Minnesota's COVID-19 death toll increased by 12 in Wednesday's update from the state health department (MDH). The 12 deaths are the most in a single-day reporting period since 13 patients were reported as deaths on July 2, and it's just the third day of double-digit deaths since mid-June.
Nine of the 12 fatal cases involved residents of long-term care or assisted-living facilities. Six of the cases were patients in their 80s, two were aged in their 70s and 90s, respectively, and the other two deaths were patients in their 50s and 60s, respectively.
Wednesday's update includes 470 new cases of the coronavirus, six of which have been removed for an official count of 464. Those positive cases are the result of 10,957 diagnostic tests, creating a daily test positivity rate of 4.23%.
Minnesota's test positivity rate – based on positive results divided by total number of tests – over a 7-day rolling average, based on MDH data, as of Wednesday, is 4.58%. Note: Due to reporting delays and changes, the daily testing totals are subject to change.
"If you go above 5 percent it indicates that you may be heading back into a phase of more rapid spread of the disease," said MDH Commissioner Jan Malcolm.
The number of patients hospitalized with COVID-19 dropped from 337 to 335, though the number of patients in the ICU increased from 147 to 154.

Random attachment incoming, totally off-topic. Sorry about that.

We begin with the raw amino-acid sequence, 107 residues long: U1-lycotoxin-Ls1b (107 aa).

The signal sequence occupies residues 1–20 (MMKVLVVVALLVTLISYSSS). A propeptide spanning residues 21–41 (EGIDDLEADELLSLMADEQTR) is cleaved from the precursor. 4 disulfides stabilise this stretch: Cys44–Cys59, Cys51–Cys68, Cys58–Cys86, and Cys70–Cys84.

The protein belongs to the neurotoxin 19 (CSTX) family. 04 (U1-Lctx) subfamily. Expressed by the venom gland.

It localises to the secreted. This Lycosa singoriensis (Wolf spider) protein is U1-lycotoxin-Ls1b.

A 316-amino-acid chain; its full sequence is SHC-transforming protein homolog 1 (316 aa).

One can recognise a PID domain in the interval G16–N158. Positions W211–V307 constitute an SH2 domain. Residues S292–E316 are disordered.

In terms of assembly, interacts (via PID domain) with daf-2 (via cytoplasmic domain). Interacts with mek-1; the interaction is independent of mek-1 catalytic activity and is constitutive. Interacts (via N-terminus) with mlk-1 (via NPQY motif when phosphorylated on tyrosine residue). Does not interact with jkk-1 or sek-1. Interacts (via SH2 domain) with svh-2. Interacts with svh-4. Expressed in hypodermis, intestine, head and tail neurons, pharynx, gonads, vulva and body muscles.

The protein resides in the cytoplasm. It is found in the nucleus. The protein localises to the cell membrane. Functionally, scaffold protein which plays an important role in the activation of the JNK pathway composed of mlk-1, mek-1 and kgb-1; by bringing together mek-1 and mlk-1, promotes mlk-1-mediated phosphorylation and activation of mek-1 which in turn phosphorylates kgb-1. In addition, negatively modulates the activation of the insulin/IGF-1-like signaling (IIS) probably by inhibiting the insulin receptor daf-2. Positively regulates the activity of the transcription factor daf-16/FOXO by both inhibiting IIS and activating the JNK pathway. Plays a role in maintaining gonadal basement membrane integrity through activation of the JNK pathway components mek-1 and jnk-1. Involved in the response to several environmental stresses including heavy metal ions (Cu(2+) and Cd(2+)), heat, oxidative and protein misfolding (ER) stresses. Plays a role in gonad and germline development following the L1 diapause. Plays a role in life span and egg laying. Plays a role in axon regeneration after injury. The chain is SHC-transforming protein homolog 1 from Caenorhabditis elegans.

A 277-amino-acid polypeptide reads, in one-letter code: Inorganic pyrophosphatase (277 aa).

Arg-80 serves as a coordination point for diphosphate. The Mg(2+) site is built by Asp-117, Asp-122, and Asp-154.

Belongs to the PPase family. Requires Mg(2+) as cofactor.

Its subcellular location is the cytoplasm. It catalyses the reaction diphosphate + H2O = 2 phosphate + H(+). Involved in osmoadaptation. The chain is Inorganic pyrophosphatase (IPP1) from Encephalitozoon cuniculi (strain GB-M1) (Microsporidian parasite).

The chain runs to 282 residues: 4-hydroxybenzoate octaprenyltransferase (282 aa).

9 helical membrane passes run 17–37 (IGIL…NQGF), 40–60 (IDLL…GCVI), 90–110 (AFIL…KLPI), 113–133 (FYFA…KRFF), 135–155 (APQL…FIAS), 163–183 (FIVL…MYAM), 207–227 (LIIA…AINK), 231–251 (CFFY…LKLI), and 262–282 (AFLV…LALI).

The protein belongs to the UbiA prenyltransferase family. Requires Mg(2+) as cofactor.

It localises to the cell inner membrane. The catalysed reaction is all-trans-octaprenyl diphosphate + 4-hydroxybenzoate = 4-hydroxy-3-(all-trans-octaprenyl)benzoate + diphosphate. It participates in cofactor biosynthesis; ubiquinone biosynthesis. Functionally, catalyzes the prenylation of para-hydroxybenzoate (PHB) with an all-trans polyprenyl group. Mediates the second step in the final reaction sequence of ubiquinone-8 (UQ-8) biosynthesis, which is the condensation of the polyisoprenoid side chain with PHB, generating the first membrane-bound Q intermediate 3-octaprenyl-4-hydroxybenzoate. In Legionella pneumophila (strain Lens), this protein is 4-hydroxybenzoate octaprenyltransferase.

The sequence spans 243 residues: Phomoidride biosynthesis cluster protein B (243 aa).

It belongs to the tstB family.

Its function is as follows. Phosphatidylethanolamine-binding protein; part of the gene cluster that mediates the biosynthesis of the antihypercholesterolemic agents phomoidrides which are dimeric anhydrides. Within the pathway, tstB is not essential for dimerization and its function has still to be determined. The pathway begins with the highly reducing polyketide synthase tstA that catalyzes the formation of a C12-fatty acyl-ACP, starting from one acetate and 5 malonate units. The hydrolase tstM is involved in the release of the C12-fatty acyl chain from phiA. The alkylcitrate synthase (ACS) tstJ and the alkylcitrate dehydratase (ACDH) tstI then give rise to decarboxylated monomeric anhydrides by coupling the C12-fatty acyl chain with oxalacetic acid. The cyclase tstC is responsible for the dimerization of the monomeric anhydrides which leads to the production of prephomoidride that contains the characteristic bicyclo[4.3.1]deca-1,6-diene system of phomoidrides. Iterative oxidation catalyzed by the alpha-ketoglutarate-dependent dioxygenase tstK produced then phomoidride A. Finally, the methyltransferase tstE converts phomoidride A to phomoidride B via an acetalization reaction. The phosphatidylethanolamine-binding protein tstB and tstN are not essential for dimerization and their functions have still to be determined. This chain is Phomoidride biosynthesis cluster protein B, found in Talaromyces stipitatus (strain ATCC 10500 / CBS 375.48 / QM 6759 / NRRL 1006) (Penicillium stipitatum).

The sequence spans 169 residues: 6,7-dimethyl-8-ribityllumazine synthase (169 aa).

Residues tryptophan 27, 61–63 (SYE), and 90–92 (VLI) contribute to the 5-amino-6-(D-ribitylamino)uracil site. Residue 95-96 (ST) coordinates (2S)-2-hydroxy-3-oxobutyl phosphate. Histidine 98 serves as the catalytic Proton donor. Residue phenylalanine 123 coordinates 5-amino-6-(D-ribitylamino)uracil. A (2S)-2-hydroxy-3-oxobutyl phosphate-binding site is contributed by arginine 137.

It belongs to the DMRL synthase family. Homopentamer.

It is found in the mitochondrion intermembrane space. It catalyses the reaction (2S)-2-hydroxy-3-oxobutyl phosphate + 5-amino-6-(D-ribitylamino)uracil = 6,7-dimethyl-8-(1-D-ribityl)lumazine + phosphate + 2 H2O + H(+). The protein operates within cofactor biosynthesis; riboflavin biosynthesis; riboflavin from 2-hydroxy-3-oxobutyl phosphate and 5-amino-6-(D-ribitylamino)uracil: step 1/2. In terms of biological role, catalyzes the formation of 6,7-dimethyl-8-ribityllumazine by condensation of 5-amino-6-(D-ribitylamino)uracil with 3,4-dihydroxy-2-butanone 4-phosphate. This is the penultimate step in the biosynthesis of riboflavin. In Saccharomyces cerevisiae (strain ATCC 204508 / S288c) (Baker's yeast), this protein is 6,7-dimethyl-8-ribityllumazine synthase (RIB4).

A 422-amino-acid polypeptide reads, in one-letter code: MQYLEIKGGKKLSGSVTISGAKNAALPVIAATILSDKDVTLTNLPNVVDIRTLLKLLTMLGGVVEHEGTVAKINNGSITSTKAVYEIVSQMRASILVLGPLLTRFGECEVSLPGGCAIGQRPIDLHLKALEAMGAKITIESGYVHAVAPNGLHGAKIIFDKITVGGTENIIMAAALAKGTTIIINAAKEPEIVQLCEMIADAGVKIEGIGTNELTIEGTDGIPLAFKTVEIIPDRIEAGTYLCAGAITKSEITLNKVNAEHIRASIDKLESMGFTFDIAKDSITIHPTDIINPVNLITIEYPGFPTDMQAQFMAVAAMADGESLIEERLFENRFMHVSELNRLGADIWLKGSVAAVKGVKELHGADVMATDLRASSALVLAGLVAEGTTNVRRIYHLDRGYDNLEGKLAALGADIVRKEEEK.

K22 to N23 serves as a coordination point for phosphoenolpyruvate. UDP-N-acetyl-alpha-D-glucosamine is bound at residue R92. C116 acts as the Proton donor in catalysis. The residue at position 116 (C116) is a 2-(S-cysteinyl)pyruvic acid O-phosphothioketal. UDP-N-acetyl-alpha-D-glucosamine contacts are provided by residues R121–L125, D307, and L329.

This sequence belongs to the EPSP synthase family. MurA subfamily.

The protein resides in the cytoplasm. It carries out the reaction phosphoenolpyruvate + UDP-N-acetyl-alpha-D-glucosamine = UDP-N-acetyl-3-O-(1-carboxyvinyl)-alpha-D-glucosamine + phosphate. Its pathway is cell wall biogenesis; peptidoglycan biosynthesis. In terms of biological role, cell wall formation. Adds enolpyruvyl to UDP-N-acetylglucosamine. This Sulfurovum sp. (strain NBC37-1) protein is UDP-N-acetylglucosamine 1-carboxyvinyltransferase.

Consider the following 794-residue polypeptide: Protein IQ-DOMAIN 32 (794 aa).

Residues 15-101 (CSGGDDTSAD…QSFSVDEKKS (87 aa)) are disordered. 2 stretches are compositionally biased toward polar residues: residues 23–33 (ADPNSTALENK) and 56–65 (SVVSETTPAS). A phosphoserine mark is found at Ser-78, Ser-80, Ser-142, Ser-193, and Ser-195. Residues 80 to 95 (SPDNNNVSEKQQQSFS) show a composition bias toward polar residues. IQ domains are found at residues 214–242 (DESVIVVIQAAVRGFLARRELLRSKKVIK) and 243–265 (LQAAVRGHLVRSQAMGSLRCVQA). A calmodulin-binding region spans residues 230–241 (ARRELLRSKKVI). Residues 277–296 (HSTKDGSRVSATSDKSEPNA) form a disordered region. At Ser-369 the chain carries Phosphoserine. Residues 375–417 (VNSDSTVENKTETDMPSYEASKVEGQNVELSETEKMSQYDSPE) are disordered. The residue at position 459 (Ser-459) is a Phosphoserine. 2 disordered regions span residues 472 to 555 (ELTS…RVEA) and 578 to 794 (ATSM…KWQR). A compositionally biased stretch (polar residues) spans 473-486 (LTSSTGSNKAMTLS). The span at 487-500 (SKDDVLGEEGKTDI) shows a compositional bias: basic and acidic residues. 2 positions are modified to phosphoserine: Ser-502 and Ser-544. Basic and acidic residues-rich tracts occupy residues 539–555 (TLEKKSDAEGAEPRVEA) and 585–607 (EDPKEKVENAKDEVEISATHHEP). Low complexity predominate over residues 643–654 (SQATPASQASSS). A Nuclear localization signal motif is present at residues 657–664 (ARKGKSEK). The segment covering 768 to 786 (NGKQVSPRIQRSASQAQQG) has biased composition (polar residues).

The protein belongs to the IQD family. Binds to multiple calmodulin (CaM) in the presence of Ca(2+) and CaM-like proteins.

However, Minnesota healthcare facilities have a maximum capacity of 2,182 ICU beds, of which there are currently 1,025 in use.
Coronavirus in Minnesota by the numbers:
- Tests: 1,188,288 (up from 1,177,935)
- Positive cases: 62,303 (up from 61,839)
- Deaths: 1,678 (up from 1,666)
- Currently hospitalized: 335 (down from 337)
- Patients in intensive care: 154 (up from 147)
- Patients no longer requiring isolation: 55,855 (up from 55,151)
Overall, 1,260 of Minnesota's 1,678 COVID-19 deaths have been residents of long-term care or assisted-living facilities, whom the CDC says are more vulnerable to severe illness from the virus.
The report also added five "probable" COVID-19 deaths, which brings that total to 46, though it's not included in the official COVID-19 death toll.